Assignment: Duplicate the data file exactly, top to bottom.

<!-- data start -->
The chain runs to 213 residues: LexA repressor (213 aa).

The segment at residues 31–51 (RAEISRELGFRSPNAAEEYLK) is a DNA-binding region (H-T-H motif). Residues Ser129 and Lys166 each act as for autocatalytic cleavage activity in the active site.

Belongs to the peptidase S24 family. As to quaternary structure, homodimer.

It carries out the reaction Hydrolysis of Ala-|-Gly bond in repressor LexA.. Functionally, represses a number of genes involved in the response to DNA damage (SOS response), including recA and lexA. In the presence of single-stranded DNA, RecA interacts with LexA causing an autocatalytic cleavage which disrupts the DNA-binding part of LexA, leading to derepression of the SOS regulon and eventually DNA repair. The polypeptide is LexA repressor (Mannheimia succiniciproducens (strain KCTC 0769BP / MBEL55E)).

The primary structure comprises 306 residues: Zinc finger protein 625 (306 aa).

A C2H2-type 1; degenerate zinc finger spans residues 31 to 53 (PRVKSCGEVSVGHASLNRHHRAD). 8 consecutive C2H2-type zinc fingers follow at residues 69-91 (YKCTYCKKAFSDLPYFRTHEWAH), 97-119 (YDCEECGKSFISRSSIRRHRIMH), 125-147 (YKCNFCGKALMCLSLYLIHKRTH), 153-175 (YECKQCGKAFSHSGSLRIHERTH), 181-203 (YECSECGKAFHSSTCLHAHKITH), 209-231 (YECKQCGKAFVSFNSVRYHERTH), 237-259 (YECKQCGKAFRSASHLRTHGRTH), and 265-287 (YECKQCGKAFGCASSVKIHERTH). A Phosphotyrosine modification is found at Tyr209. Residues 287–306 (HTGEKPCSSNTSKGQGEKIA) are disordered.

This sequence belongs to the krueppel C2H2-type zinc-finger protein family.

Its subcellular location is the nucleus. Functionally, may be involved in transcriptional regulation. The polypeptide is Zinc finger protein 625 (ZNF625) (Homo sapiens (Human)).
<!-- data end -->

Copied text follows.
The chain runs to 213 residues: LexA repressor (213 aa).

The segment at residues 31–51 (RAEISRELGFRSPNAAEEYLK) is a DNA-binding region (H-T-H motif). Residues Ser129 and Lys166 each act as for autocatalytic cleavage activity in the active site.

Belongs to the peptidase S24 family. As to quaternary structure, homodimer.

It carries out the reaction Hydrolysis of Ala-|-Gly bond in repressor LexA.. Functionally, represses a number of genes involved in the response to DNA damage (SOS response), including recA and lexA. In the presence of single-stranded DNA, RecA interacts with LexA causing an autocatalytic cleavage which disrupts the DNA-binding part of LexA, leading to derepression of the SOS regulon and eventually DNA repair. The polypeptide is LexA repressor (Mannheimia succiniciproducens (strain KCTC 0769BP / MBEL55E)).

The primary structure comprises 306 residues: Zinc finger protein 625 (306 aa).

A C2H2-type 1; degenerate zinc finger spans residues 31 to 53 (PRVKSCGEVSVGHASLNRHHRAD). 8 consecutive C2H2-type zinc fingers follow at residues 69-91 (YKCTYCKKAFSDLPYFRTHEWAH), 97-119 (YDCEECGKSFISRSSIRRHRIMH), 125-147 (YKCNFCGKALMCLSLYLIHKRTH), 153-175 (YECKQCGKAFSHSGSLRIHERTH), 181-203 (YECSECGKAFHSSTCLHAHKITH), 209-231 (YECKQCGKAFVSFNSVRYHERTH), 237-259 (YECKQCGKAFRSASHLRTHGRTH), and 265-287 (YECKQCGKAFGCASSVKIHERTH). A Phosphotyrosine modification is found at Tyr209. Residues 287–306 (HTGEKPCSSNTSKGQGEKIA) are disordered.

This sequence belongs to the krueppel C2H2-type zinc-finger protein family.

Its subcellular location is the nucleus. Functionally, may be involved in transcriptional regulation. The polypeptide is Zinc finger protein 625 (ZNF625) (Homo sapiens (Human)).